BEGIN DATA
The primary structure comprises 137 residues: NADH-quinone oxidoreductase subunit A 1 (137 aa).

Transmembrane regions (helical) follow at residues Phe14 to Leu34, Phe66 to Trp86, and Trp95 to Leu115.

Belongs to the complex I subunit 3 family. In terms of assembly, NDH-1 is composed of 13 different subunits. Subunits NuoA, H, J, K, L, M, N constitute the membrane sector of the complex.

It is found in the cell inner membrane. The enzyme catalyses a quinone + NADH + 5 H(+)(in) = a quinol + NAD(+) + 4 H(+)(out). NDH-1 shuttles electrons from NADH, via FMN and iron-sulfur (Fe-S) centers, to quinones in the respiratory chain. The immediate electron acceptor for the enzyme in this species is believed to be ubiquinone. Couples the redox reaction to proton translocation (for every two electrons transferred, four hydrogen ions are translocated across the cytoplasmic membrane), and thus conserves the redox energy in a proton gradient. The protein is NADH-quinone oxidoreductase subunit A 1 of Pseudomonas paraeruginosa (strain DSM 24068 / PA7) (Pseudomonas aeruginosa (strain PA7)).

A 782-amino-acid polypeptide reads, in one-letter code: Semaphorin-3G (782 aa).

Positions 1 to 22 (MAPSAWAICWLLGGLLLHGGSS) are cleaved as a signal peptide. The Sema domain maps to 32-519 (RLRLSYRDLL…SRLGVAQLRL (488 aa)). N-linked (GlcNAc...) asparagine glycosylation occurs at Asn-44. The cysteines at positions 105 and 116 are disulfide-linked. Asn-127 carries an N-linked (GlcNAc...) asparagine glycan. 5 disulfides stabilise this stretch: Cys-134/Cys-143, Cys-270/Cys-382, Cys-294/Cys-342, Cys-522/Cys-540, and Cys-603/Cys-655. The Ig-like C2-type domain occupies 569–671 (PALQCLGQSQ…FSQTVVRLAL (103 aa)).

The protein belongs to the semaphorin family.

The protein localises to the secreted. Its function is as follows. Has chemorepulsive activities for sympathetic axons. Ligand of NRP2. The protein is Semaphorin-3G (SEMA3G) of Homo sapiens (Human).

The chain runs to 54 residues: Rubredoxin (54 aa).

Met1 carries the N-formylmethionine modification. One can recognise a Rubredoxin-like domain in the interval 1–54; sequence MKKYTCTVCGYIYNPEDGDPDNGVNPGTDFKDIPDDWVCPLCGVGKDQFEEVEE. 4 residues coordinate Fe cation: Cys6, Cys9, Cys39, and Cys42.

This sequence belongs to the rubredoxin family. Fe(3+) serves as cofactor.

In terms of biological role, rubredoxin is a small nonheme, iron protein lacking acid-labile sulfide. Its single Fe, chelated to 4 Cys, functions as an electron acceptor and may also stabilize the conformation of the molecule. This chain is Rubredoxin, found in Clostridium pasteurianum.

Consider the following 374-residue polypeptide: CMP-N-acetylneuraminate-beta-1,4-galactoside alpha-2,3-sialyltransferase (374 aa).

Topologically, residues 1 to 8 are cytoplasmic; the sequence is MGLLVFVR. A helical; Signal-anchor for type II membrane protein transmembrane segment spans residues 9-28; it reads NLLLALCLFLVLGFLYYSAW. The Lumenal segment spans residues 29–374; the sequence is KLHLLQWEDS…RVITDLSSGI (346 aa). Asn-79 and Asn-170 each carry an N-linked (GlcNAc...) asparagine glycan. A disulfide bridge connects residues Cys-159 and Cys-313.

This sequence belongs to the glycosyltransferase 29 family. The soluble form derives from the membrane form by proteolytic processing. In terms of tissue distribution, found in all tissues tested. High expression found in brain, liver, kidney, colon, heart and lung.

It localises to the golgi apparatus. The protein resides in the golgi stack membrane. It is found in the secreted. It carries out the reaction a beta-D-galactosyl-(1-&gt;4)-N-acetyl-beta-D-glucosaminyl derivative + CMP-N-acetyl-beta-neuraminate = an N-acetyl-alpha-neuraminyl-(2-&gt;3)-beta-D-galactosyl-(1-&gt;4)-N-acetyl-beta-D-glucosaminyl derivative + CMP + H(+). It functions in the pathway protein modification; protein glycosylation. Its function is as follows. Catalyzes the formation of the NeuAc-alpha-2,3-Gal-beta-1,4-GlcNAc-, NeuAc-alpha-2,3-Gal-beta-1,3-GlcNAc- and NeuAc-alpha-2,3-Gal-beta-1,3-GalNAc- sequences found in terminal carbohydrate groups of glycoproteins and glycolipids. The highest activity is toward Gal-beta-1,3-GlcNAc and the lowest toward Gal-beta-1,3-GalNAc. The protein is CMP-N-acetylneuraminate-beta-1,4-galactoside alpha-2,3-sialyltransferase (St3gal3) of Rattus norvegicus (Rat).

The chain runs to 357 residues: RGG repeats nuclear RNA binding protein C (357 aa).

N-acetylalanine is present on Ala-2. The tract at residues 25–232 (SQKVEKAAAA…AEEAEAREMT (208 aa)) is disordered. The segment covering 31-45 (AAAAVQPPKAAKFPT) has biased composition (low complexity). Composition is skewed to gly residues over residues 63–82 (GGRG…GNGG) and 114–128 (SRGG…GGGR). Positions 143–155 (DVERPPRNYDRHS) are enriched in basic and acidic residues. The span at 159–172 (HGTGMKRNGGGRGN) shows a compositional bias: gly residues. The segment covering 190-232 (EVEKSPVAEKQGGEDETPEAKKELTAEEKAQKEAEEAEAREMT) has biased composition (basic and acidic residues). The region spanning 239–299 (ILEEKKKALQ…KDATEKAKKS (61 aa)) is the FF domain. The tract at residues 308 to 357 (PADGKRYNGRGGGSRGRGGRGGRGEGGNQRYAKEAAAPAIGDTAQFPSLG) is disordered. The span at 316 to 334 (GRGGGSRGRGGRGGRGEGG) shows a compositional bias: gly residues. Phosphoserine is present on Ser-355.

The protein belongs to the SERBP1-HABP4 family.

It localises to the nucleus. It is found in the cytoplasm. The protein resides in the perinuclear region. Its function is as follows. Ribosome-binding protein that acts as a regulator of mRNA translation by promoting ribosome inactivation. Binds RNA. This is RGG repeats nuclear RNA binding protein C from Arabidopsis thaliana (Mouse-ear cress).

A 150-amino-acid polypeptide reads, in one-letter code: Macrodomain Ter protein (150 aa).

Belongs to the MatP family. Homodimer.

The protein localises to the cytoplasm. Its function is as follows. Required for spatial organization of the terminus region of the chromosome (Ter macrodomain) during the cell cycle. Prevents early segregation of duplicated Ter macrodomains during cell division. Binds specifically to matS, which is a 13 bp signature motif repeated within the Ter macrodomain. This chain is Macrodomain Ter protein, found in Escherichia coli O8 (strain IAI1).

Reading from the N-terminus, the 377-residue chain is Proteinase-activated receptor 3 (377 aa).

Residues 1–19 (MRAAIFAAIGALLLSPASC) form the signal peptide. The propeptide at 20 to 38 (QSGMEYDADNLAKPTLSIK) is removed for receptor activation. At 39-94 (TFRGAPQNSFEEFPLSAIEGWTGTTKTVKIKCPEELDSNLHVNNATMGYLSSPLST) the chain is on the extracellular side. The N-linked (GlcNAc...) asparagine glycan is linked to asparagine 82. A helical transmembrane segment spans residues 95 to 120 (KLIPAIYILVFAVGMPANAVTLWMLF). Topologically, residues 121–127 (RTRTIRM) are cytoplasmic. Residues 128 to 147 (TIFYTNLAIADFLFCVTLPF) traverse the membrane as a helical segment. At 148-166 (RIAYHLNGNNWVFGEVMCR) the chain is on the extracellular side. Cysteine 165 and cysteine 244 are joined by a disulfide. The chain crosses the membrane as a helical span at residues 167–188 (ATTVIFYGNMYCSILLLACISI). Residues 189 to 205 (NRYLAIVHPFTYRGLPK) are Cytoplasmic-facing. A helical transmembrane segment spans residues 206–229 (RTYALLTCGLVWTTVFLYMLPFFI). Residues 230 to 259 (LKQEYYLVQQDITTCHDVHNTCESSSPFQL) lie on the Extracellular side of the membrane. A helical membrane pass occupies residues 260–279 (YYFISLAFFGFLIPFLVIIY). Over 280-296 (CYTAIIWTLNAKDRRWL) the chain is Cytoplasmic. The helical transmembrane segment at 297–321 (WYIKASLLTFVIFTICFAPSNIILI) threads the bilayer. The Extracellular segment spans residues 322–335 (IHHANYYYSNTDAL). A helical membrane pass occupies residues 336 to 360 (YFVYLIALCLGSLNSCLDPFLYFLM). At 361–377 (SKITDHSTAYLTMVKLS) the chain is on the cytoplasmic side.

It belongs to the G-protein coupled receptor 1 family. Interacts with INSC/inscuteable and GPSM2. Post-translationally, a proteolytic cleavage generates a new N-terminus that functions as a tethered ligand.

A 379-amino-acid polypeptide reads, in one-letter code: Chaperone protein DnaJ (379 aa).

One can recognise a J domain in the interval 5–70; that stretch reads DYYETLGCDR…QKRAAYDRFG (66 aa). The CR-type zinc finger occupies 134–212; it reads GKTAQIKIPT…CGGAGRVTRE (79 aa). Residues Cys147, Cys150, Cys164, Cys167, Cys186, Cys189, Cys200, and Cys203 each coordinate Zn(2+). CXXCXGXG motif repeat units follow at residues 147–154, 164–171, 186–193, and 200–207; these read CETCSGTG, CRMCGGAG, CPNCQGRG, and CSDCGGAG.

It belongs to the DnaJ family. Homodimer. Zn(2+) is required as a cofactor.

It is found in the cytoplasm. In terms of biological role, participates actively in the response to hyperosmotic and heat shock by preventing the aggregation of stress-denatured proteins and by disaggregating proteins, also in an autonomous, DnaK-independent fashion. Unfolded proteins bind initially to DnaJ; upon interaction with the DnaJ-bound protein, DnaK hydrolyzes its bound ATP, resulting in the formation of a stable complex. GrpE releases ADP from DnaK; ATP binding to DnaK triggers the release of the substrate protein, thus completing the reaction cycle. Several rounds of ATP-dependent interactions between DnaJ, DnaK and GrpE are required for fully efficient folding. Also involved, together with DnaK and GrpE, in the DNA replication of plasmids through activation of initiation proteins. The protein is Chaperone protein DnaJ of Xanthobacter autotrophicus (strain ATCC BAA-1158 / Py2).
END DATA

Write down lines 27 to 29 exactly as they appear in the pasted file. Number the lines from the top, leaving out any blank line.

A 379-amino-acid polypeptide reads, in one-letter code: Chaperone protein DnaJ (379 aa).

One can recognise a J domain in the interval 5–70; that stretch reads DYYETLGCDR…QKRAAYDRFG (66 aa). The CR-type zinc finger occupies 134–212; it reads GKTAQIKIPT…CGGAGRVTRE (79 aa). Residues Cys147, Cys150, Cys164, Cys167, Cys186, Cys189, Cys200, and Cys203 each coordinate Zn(2+). CXXCXGXG motif repeat units follow at residues 147–154, 164–171, 186–193, and 200–207; these read CETCSGTG, CRMCGGAG, CPNCQGRG, and CSDCGGAG.

It belongs to the DnaJ family. Homodimer. Zn(2+) is required as a cofactor.